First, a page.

on shame, on grief, on worth

I wasn’t planning on writing this.  And I’m not even sure if what I’ll write is going to align with the title of this post. But, often, how I write is about what feels right.  What gets caught in my throat.  What needs to come out, when it needs to come out.

I mentioned yesterday that I’ve been struggling in the last few days with some emotions and that yesterday’s events brought up some emotions that felt super uncomfortable.  I wanted to be easygoing–to be the roll with the punches girl who acts like water–as I actually usually am.  At least–at work.

But, as the day progressed, as my boss shared my leaving the team–as I shared my leaving the team–I felt myself grappling with some damn shitty emotions.  Some made sense.  Some didn’t.  Others surprised me by what they triggered.

Anger.  A lot of anger.  The passive aggressive kind.  Sulkiness.  Cheerleading.  Uncertainty.  Cynicism.  Sadness.  Agita.  Anxiety.  Fear.  Abject fear.

And then, I realized–“Oh, shit.  This is a PTSD response.” And: “OH, SHIT–this is so related to what happened this fall.”

My blog entry yesterday was me trying to work through it–being aware of it–but not yet connecting the dots.  Me trying to convince myself I’d be alright.

After writing that blog entry, I emailed my therapist:

“Hey, Emily.  Hope the road is treating you well, and the trailer is at least warm by now.  And that the kitty is okay, and that your heart is beaming.  Just wanted to let you know something interesting.”

And I explained.

“I think I’ll be able to keep our appointment, but may need to move it depending on what calls I have to be on.  I should know more next week.  But I also wanted to say that this event has seriously triggered some big emotions that I think are related to all kinds of things, and I definitely think we’re going to need to make some time for it.  Maybe we should do a double session.”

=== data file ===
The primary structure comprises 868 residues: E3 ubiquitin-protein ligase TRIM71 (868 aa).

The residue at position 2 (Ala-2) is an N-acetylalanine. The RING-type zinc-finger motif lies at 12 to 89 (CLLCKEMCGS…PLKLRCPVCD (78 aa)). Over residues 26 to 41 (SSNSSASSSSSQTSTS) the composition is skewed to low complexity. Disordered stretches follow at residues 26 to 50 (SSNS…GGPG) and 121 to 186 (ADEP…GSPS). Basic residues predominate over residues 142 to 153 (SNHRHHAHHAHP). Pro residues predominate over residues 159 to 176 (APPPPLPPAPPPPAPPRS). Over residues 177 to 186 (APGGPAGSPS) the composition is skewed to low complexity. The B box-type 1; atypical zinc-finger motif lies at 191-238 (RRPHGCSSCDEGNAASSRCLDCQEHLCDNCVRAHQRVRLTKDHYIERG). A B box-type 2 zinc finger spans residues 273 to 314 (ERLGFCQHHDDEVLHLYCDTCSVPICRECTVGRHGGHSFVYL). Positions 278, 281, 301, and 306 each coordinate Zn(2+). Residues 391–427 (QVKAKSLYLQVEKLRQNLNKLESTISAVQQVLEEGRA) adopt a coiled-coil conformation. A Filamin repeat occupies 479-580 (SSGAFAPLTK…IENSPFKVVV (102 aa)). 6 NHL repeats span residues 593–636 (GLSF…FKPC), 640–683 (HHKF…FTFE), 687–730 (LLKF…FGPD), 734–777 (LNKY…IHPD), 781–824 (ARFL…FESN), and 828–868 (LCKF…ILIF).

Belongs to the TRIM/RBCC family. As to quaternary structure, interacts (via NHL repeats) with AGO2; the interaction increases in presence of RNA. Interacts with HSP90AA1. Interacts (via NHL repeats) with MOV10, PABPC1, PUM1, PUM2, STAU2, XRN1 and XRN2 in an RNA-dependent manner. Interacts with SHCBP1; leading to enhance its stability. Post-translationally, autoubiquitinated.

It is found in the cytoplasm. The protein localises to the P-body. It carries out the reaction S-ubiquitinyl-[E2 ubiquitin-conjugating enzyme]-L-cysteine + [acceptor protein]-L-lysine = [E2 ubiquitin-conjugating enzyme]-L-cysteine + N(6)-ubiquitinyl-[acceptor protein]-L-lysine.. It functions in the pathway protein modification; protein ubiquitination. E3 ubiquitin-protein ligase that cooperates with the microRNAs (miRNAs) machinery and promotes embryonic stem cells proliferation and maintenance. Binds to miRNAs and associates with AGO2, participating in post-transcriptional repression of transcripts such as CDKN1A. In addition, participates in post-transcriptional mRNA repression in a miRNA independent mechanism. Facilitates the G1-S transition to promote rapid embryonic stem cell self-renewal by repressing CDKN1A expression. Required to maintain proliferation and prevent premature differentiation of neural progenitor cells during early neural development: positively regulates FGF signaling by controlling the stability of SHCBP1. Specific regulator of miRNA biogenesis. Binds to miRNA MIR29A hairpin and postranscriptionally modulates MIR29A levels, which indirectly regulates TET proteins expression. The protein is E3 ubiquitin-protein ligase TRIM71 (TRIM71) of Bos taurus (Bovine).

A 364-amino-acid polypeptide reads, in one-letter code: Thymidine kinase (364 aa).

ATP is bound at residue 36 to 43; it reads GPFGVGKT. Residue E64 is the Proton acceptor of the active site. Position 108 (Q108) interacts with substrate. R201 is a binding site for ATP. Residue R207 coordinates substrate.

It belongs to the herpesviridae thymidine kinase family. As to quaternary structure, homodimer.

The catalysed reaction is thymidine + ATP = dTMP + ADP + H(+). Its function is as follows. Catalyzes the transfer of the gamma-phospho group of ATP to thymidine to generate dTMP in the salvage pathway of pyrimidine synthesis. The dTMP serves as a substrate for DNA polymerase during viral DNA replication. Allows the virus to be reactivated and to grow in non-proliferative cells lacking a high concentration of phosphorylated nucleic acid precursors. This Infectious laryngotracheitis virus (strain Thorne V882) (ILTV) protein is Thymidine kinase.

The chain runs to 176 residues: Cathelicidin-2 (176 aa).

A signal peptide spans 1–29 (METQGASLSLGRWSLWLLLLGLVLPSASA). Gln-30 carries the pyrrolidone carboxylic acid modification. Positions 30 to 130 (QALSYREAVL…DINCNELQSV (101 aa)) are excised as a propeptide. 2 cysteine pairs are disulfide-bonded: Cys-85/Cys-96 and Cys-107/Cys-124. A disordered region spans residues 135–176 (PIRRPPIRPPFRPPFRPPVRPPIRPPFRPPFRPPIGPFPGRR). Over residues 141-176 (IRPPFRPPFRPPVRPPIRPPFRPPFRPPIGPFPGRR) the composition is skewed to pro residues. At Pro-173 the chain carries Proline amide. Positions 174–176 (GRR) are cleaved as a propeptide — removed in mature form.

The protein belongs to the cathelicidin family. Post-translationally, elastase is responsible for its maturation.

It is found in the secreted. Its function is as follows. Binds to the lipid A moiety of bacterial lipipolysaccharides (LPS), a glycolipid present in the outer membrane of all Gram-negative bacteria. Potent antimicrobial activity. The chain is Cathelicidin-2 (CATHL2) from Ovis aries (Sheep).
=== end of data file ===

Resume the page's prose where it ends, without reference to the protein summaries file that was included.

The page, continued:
Emily responded saying–“Oh, that sounds pretty chaotic.  I hope you are being gentle with yourself and giving yourself lots of space.  I can’t wait to hear about the connections you’ve made.”

So, what were the connections, exactly?

Well, hold on.  It’s going to get bumpy.

###

The last few weeks I’ve been sort of confronting some BS.  Well, actually, I’ve been confronting this shit since, well, forever, but it really kicked in when I moved to California.

I’m going to share some shit that I haven’t really shared before because I was protecting people or I was trying to keep the peace or I was trying not to feel what I was actually feeling.

But I’m just fucking done with that.

Because I have this thing…this horrible thing I learned when I didn’t know who I was.  When I was just a small child.  This thing that makes me feel like everything on fucking Earth is my Goddamn fault, and that I am responsible for fucking fixing all of it.  That I am wrong and broken and shitty because I let these things happen.  Because my goodness was not enough to rescue every other broken, forgotten thing ever.  Which led me to live my life as a constant apology for decades.  That made me question if I had the right to exist to the extent that I did everything I could to be invisible and forgotten.  That I still, in fact, push people away because they will leave me.  That I still try to buy people’s love and approval and value by being perfect.  That I am absolutely tired of this constant treadmill of never ever enough.

And I could say that it’s just me.  That it’s my broken heart and my effed up brain filling this in, but actually no–there are people who have done this to me.  Actively invested in supporting those fucked up things because they needed to control or manipulate me.  People who claimed to love me.  People who so-called supported me. Friends, lovers, whatever.  People I needed to be better than that and who just weren’t.  Who abandoned me when I needed them most.  As I knew they would.  People who continue to maim me with their abuse.  Who I allow to maim me.